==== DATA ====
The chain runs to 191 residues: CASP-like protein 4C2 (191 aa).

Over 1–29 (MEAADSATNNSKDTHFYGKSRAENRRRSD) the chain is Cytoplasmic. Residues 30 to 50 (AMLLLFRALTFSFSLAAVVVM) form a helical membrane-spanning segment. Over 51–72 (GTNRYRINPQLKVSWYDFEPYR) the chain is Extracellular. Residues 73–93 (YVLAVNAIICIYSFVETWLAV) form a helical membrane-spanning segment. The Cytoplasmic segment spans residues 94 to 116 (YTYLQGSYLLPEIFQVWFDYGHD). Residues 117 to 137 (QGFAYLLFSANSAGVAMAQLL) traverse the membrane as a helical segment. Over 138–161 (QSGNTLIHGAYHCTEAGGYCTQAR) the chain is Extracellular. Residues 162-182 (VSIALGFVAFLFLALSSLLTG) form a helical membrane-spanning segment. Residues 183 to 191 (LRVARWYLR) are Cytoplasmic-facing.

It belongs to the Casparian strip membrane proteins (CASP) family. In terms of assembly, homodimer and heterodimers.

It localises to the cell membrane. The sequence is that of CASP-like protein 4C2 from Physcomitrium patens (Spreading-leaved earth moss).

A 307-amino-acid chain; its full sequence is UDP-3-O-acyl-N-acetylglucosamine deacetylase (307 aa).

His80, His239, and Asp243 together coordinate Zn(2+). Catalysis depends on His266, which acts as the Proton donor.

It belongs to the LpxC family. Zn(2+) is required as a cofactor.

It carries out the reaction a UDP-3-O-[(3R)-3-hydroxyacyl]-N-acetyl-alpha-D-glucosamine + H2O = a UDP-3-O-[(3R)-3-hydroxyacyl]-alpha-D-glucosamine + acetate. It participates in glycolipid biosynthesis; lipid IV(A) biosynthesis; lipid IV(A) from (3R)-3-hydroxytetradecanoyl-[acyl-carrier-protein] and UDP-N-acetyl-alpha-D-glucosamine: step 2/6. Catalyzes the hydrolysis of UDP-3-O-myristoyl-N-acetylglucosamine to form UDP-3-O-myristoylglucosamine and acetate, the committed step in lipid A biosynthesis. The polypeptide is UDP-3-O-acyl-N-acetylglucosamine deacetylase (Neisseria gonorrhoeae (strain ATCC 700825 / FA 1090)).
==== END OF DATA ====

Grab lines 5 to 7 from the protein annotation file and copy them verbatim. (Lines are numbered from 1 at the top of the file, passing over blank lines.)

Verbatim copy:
A 307-amino-acid chain; its full sequence is UDP-3-O-acyl-N-acetylglucosamine deacetylase (307 aa).

His80, His239, and Asp243 together coordinate Zn(2+). Catalysis depends on His266, which acts as the Proton donor.

It belongs to the LpxC family. Zn(2+) is required as a cofactor.